The 1953 3-D western "Hondo," in which Wayne plays a dispatch rider for the cavalry who meets a woman (Geraldine Page) living alone with her young son in the middle of hostile Apache territory, screens Sunday evening. Maltin believes it's one of Wayne's finest performances. "There's one long scene early on when he is talking to her while hammering some horseshoes. He has to hammer them, he has to fire them with the bellows, cool them in the water and hang them to dry on a rack. He has important dialogue through the entire scene where he is establishing his relationship with her while he performs all of these tasks. It's like choreography. And he pulls it off flawlessly and seemingly effortlessly -- Olivier couldn't have done it better."See? There's some damn acting, philistines!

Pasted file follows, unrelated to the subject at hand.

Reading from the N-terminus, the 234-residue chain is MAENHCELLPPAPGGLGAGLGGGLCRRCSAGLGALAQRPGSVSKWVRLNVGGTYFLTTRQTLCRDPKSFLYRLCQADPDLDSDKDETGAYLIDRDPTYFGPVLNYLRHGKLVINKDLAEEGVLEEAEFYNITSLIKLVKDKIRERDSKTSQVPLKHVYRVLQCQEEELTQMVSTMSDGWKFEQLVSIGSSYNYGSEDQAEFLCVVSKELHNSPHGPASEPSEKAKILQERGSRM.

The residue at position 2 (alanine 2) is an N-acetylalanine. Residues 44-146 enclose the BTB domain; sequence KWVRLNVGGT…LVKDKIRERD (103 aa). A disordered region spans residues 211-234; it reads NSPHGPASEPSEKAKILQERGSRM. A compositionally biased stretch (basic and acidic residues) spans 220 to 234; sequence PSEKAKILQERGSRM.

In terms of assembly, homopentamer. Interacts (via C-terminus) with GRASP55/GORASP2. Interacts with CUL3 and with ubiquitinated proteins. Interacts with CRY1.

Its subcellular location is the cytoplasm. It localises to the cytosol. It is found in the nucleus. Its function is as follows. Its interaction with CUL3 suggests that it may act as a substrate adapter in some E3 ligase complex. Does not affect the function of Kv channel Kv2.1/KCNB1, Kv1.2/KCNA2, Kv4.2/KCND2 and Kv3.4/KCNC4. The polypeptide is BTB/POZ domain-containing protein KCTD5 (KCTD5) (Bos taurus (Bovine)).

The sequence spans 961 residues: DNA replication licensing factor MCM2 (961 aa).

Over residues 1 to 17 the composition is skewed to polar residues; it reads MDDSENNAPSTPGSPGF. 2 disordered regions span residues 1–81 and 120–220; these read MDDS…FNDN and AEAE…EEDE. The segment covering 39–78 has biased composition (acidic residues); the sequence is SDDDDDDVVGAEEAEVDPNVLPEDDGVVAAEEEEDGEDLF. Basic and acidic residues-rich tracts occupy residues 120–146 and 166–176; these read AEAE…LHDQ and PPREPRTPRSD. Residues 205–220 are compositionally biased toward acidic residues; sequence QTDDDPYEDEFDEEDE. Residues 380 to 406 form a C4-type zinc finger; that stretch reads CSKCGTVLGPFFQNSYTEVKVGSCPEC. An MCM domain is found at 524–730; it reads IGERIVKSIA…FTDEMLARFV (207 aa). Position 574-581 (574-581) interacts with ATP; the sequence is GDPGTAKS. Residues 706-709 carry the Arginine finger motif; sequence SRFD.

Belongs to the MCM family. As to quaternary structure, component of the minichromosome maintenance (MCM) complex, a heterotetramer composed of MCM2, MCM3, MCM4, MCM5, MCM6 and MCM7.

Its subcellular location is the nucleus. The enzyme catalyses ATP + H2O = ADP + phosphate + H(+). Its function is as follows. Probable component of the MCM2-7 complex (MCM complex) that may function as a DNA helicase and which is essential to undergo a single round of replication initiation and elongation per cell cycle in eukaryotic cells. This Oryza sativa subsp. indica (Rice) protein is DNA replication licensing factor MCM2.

There's also an exhibition of junk through the next three mos., in a basement somewhere on the USC campus. One more thing to know:
Gretchen Wayne is thrilled at USC's tribute to her father-in-law because it "defines him as more than a movie star. There was more to him, and certainly he loved being a student at USC. He loved education." The Duke possessed a "terrific sense of humor," says Wayne. "He didn't like vulgarity. He certainly didn't like it around women."
What's your 21st century definition of "vulgarity," bee-otch? NB: Actually typed & published late afternoon Tuesday 30 September 2008. We're just trying to look as if we "create" daily.